No one wants to read this article. I recommend you skip it if you don’t have any female friends.

Except you do.

And cancer happens.

Even to people like you and me.

Breast cancer is the number one cause of death in women 15 to 54, according to the National Cancer Institute 2005 Fact Book, and The American Cancer Society says that by age forty, the probability of developing breast cancer is 1 in 68; by fifty, it’s 1 in 37.

That means it’s likely that we will know a woman with young children who will be diagnosed with cancer, a mom friend whose life is overturned by the diagnosis, who, instead of going about her regular day with work and kids and friends, must fight for her life. She’s researching, visiting doctors, scheduling treatments, and she’s scared. You are her friends. You can help.

Learn the many things you can do to support a mom with cancer. Here are some practical ideas to get you started.

  • Babysit. Schedule times to watch her kids. If you want to get really fancy, set up a babysitting or playdate schedule on the Signup Genius website.
  • Food. Feed her family. The Caring Meals website organizes meals and delivery. Don’t forget about yummy kid snacks and treats, too.
  • Money. Set up a fund for medical and travel expenses through your bank or PayPal. Even with insurance, co-pays and medicine add up.
  • Blog. Set the family up with a free Caring Bridge blog. Updates go to friends and family all at once, so mom doesn’t have to give the same update sixty times in one day.
  • Books. Kids and parents benefit from reading stories about other’s experiences. See sidebar for book recommendations. Older children benefit from knowing they’re not alone; stories often are the best way, support groups are another.
  • Normalcy. “Treat the kids normally,” says breast cancer survivor Michelle Holbrook. “Play with them, feed them (often I was too sick to do this myself); love them. Attempt to show them that all is okay, life goes on, even when the road gets a little bumpy.”Same goes with the mom – treat her normally. Don’t call every day to check on her sickness. Understand that she might want to talk about regular life, not cancer. (How about the price of grapes these days?)
  • Listen to the kids. Elizabeth MacDougall’s sister has stage-two breast cancer. MacDougall shares, “My nine-year-old nephew, Sam, gave his mom a note to give to me. It said, ‘Please take good care of my mom, I’m really scared.’” MacDougall realized she needed to spend more time with Sam to help him process his fears through talking, drawing, or workbooks.Remind the children that their mom loves them very much, that her doctors are very good and they are using the best medicines to make her get better. Sometimes children think that they did something wrong and somehow caused their mother’s cancer or that it might be contagious. Reassure them that those things aren’t true.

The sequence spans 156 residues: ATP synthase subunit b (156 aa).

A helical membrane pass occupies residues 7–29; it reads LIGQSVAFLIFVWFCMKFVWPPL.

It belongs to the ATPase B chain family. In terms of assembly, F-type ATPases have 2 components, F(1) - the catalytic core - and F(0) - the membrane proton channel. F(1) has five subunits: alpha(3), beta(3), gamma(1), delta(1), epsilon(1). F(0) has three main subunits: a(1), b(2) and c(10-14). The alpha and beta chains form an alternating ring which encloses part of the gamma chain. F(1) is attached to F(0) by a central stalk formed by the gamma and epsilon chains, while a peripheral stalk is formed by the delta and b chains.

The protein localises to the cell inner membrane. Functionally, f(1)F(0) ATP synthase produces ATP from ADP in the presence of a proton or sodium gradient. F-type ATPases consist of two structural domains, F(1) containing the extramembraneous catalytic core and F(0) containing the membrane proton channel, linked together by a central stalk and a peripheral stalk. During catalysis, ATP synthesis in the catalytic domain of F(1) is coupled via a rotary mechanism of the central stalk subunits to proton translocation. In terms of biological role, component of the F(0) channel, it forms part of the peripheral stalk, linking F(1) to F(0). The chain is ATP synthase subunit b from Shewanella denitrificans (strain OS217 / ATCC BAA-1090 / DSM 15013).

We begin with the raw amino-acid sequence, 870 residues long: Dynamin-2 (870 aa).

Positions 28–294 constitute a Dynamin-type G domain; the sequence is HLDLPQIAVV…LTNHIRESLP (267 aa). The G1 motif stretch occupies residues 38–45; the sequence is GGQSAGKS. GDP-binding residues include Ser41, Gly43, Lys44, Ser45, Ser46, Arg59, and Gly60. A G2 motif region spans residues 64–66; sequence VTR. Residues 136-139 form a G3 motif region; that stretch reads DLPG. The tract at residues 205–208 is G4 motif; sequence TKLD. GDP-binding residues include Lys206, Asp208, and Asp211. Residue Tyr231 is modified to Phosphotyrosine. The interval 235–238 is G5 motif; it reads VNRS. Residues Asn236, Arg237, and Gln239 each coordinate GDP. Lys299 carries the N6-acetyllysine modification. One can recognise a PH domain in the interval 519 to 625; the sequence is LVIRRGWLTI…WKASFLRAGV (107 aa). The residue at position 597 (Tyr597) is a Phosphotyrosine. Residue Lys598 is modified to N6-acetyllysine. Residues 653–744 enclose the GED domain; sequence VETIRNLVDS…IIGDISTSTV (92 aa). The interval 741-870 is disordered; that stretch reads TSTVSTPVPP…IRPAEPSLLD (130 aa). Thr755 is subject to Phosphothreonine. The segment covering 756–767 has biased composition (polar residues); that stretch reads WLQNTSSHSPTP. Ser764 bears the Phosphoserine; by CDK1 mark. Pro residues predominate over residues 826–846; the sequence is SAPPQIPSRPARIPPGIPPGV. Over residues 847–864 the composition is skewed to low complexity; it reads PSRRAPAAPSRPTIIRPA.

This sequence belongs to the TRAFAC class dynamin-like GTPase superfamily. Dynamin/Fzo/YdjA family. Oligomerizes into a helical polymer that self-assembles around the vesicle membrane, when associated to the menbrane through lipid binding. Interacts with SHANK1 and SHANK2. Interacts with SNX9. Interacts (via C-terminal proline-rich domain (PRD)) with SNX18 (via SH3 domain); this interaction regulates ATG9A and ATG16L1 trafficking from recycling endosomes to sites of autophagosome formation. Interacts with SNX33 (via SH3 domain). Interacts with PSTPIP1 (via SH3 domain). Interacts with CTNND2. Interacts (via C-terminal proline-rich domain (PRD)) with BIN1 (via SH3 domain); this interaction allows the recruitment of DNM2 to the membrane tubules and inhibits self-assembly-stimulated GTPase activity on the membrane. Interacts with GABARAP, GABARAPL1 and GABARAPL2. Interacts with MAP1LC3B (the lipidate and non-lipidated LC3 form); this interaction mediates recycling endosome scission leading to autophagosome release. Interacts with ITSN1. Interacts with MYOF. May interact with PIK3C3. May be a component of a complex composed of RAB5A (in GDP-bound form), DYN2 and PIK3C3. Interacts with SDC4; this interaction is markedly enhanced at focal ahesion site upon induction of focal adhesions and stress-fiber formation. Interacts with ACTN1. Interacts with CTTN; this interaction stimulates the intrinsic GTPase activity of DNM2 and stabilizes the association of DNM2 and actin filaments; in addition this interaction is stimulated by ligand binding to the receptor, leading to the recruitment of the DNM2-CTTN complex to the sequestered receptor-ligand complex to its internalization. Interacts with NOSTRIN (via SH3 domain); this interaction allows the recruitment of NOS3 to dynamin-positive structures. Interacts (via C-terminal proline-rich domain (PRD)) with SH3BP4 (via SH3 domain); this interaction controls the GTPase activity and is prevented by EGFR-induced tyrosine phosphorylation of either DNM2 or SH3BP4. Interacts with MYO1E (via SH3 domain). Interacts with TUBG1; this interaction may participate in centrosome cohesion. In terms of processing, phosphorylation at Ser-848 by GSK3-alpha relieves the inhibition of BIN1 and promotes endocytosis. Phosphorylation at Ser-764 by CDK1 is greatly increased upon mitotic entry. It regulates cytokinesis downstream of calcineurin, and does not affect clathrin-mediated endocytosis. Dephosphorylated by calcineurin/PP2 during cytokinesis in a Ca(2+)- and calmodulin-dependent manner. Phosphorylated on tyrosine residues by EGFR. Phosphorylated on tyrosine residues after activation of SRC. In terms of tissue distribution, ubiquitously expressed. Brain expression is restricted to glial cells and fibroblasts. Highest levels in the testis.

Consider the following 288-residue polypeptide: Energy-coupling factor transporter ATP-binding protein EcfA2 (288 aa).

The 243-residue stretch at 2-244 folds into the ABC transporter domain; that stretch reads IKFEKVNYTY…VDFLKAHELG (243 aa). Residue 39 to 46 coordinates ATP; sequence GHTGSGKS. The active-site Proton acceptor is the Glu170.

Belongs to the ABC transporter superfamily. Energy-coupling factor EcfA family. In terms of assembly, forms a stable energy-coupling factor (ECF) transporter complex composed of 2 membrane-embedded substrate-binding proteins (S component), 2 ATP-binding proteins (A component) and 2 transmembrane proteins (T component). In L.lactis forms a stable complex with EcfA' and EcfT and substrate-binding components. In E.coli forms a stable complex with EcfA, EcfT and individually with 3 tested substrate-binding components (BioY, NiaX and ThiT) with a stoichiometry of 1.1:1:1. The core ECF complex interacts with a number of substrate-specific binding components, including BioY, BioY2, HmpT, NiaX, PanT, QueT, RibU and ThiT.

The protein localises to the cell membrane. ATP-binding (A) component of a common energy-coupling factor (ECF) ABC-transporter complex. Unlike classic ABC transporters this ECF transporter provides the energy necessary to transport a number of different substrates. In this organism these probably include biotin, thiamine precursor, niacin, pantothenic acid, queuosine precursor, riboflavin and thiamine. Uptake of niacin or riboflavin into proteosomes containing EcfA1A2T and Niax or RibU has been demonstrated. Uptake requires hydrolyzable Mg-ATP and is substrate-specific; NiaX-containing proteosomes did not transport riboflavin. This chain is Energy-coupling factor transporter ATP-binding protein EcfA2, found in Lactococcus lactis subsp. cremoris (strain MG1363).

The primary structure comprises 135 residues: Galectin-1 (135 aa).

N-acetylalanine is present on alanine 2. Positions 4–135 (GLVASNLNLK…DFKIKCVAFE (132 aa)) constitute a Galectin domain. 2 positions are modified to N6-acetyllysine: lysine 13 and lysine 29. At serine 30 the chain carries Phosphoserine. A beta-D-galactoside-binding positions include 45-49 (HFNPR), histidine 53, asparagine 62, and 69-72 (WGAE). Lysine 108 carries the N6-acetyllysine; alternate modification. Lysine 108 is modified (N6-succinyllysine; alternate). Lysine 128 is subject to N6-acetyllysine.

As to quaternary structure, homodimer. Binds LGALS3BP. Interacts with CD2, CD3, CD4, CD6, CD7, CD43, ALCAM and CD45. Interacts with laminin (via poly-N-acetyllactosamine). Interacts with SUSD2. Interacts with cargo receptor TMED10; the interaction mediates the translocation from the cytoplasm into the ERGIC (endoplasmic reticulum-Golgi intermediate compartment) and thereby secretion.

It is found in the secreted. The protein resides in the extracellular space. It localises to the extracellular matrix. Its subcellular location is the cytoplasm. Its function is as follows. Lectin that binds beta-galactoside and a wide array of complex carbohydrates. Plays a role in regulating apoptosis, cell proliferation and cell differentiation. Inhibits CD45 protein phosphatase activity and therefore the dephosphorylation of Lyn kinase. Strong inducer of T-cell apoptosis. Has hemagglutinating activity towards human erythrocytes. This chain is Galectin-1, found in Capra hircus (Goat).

• Toys for the kids. Kimmie Dolls are unique dolls especially for children whose moms have cancer; chemo bears are bears in a t-shirt or scrubs.

You may see poor behavior from the kids, says MacDougall. “We saw a lot of acting out – fighting and tantrums. The kids were used to my sister, Paige, being a stay-at-home mom, but she couldn’t always take care of them anymore. Other people were staying with them, and they were going on lots of play dates. They just didn’t know how to handle it.”

Let My Colors Out

Mom and the Polka-Dot Boo Boo

Mommy Has to Stay in Bed

Tickles Tabitha’s

Cancer-tankerous Mommy

The poor behavior comes when a child lacks the coping skills to deal with his or her emotions. “Allow them to cry, be sad, be scared. These are all very normal and healthy reactions to learning of a mom’s cancer,” says Holbrook.

Allison Donohue, a child life specialist at Children’s Hospital in Denver, adds: “Providing choices and honesty are the best ways to help a child. Keeping them a part of the treatment team can be very healing and empowering.” She recommends saying something like: “Today mommy is having her chemo medicine. This is the one that makes her tummy upset and tired.”

Donohue also suggests giving the children jobs to make them feel part of the treatment. You might tell them, “When mommy gets home tonight, she would love to have a card from you or have you lay down with her and read her a story.”

Carrie Host, a mother of three and author of the memoir Between Me and the River, Living Beyond Cancer, writes how much she loved her children’s gifts. She vividly remembers a poem her daughter wrote “literally began the healing process.” Host often gave her kids the job of “playing quietly” with the promise that when she woke up, she would spend time with them.

Another idea from Host is using pretend play to help children understand treatments. She recommends acting out scenarios with stuffed animals to explain chemotherapy, radiation, surgery or losing hair. The stuffed animals can be the children, the mom or the doctor. Pretend play gives children a safe way to express their feelings. If facilitated by an adult, the play can be instructional and used to explain the words and concepts of cancer.

Host confesses how hard it can be: “Cancer makes you feel like you’re failing as a mother by having cancer. It’s terrible.” But she learned to embrace Theodore Roosevelt’s philosophy: “Do what you can, with what you have, where you are.”

Let’s do what we can for our mom friends with cancer.

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